Alphabet posted a short GIF video of Bard in action via Twitter, promising it would help simplify complex topics, but it instead delivered an inaccurate answer.

In the advertisement, Bard is given the prompt: “What new discoveries from the James Webb Space Telescope (JWST) can I tell my 9-year-old about?” Bard responds with a number of answers, including one suggesting the JWST was used to take the very first pictures of a planet outside the Earth’s solar system, or exoplanets. The first pictures of exoplanets were, however, taken by the European Southern Observatory’s Very Large Telescope (VLT) in 2004, as confirmed by NASA.

“This highlights the importance of a rigorous testing process, something that we’re kicking off this week with our Trusted Tester program,” a Google spokesperson said. “We’ll combine external feedback with our own internal testing to make sure Bard’s responses meet a high bar for quality, safety and groundedness in real-world information.”

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Formidable competitor

Alphabet is coming off a disappointing fourth quarter as advertisers cut spending.

The search and advertising giant is moving quickly to keep pace with OpenAI and rivals, reportedly bringing in founders Sergey Brin and Larry Page to accelerate its efforts.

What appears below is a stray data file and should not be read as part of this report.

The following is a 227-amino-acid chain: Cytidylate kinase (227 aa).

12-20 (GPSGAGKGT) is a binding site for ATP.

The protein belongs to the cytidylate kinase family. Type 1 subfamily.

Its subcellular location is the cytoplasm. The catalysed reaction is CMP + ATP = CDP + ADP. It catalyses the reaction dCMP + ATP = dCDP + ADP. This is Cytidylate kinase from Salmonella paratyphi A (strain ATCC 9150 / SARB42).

“People are starting to question is Microsoft going to be a formidable competitor now against Google’s really bread-and-butter business,” said King Lip, chief strategist at Baker Avenue Wealth Management, which owns Alphabet and Microsoft shares.

Lip cautioned, though, that concerns about Alphabet may be overblown, saying: “I think still Bing is a far, far cry away from Google’s search capabilities.”

The new ChatGPT software has injected excitement into technology firms after tens of thousands of job cuts in recent weeks and executive pledges to pare back on so-called moonshot projects. AI has become a fixation for tech executives who have mentioned it as much as six times more often on recent earnings calls than in prior quarters, Reuters found.

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The appeal of AI-driven search is that it could spit out results in plain language, rather than in a list of links, which could make browsing faster and more efficient. It remains unclear what impact that might have on targeted advertising, the backbone of search engines like Google.

Chatbot AI systems also carry risks for corporations because of inherent biases in their algorithms that can skew results, sexualize images or even plagiarise, as consumers testing the service have discovered. Microsoft, for instance, released a chatbot on Twitter in 2016 that quickly began generating racist content before being shut down. And an AI used by the news site CNET was found to produce factually incorrect or plagiarized stories.

At the time of writing, the Bard ad had been viewed on Twitter more than a million times.

— Reuters